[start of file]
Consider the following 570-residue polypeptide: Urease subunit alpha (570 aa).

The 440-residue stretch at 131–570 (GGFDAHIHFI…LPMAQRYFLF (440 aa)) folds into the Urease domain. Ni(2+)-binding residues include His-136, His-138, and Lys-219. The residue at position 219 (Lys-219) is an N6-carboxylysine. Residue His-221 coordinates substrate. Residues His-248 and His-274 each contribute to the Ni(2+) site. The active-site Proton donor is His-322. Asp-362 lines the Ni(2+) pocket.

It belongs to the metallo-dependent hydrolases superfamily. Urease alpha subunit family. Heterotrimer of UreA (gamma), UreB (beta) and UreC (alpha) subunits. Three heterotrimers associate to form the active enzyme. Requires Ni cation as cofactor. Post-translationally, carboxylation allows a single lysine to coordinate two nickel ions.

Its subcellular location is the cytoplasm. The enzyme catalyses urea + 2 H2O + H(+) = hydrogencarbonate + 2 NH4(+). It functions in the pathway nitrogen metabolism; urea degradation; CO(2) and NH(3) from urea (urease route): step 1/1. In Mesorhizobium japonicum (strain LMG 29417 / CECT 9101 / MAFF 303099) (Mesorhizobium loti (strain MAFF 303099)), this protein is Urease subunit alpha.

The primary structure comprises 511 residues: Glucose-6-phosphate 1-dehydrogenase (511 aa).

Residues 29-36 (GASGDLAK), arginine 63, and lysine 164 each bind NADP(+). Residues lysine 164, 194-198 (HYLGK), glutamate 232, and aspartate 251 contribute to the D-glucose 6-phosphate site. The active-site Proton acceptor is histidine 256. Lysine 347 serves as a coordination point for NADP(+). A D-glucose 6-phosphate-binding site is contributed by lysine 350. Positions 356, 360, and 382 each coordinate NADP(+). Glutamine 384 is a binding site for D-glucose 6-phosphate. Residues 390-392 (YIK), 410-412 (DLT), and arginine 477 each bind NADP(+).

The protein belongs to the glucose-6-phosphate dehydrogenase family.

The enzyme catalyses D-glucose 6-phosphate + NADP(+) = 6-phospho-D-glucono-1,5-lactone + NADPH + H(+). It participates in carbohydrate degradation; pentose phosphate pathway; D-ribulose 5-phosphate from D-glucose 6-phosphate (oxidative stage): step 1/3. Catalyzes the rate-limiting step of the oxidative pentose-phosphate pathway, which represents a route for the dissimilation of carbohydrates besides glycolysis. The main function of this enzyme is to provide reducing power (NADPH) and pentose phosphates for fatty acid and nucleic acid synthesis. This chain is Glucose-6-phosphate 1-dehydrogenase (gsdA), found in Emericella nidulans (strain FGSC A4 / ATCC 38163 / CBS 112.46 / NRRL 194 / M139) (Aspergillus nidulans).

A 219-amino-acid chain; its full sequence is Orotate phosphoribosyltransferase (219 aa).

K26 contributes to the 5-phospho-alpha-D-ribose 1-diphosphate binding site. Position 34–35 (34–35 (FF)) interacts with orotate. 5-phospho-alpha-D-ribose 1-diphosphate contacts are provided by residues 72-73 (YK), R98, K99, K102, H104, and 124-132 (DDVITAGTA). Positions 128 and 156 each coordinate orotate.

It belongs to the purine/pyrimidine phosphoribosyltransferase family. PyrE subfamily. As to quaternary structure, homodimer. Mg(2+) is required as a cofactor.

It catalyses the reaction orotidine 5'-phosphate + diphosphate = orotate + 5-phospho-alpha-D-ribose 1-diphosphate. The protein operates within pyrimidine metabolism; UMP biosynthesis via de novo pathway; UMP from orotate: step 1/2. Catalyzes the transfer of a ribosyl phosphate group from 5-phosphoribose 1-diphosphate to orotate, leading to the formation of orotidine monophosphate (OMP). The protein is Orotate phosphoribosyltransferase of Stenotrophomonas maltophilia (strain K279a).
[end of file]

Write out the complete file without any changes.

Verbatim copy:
Consider the following 570-residue polypeptide: Urease subunit alpha (570 aa).

The 440-residue stretch at 131–570 (GGFDAHIHFI…LPMAQRYFLF (440 aa)) folds into the Urease domain. Ni(2+)-binding residues include His-136, His-138, and Lys-219. The residue at position 219 (Lys-219) is an N6-carboxylysine. Residue His-221 coordinates substrate. Residues His-248 and His-274 each contribute to the Ni(2+) site. The active-site Proton donor is His-322. Asp-362 lines the Ni(2+) pocket.

It belongs to the metallo-dependent hydrolases superfamily. Urease alpha subunit family. Heterotrimer of UreA (gamma), UreB (beta) and UreC (alpha) subunits. Three heterotrimers associate to form the active enzyme. Requires Ni cation as cofactor. Post-translationally, carboxylation allows a single lysine to coordinate two nickel ions.

Its subcellular location is the cytoplasm. The enzyme catalyses urea + 2 H2O + H(+) = hydrogencarbonate + 2 NH4(+). It functions in the pathway nitrogen metabolism; urea degradation; CO(2) and NH(3) from urea (urease route): step 1/1. In Mesorhizobium japonicum (strain LMG 29417 / CECT 9101 / MAFF 303099) (Mesorhizobium loti (strain MAFF 303099)), this protein is Urease subunit alpha.

The primary structure comprises 511 residues: Glucose-6-phosphate 1-dehydrogenase (511 aa).

Residues 29-36 (GASGDLAK), arginine 63, and lysine 164 each bind NADP(+). Residues lysine 164, 194-198 (HYLGK), glutamate 232, and aspartate 251 contribute to the D-glucose 6-phosphate site. The active-site Proton acceptor is histidine 256. Lysine 347 serves as a coordination point for NADP(+). A D-glucose 6-phosphate-binding site is contributed by lysine 350. Positions 356, 360, and 382 each coordinate NADP(+). Glutamine 384 is a binding site for D-glucose 6-phosphate. Residues 390-392 (YIK), 410-412 (DLT), and arginine 477 each bind NADP(+).

The protein belongs to the glucose-6-phosphate dehydrogenase family.

The enzyme catalyses D-glucose 6-phosphate + NADP(+) = 6-phospho-D-glucono-1,5-lactone + NADPH + H(+). It participates in carbohydrate degradation; pentose phosphate pathway; D-ribulose 5-phosphate from D-glucose 6-phosphate (oxidative stage): step 1/3. Catalyzes the rate-limiting step of the oxidative pentose-phosphate pathway, which represents a route for the dissimilation of carbohydrates besides glycolysis. The main function of this enzyme is to provide reducing power (NADPH) and pentose phosphates for fatty acid and nucleic acid synthesis. This chain is Glucose-6-phosphate 1-dehydrogenase (gsdA), found in Emericella nidulans (strain FGSC A4 / ATCC 38163 / CBS 112.46 / NRRL 194 / M139) (Aspergillus nidulans).

A 219-amino-acid chain; its full sequence is Orotate phosphoribosyltransferase (219 aa).

K26 contributes to the 5-phospho-alpha-D-ribose 1-diphosphate binding site. Position 34–35 (34–35 (FF)) interacts with orotate. 5-phospho-alpha-D-ribose 1-diphosphate contacts are provided by residues 72-73 (YK), R98, K99, K102, H104, and 124-132 (DDVITAGTA). Positions 128 and 156 each coordinate orotate.

It belongs to the purine/pyrimidine phosphoribosyltransferase family. PyrE subfamily. As to quaternary structure, homodimer. Mg(2+) is required as a cofactor.

It catalyses the reaction orotidine 5'-phosphate + diphosphate = orotate + 5-phospho-alpha-D-ribose 1-diphosphate. The protein operates within pyrimidine metabolism; UMP biosynthesis via de novo pathway; UMP from orotate: step 1/2. Catalyzes the transfer of a ribosyl phosphate group from 5-phosphoribose 1-diphosphate to orotate, leading to the formation of orotidine monophosphate (OMP). The protein is Orotate phosphoribosyltransferase of Stenotrophomonas maltophilia (strain K279a).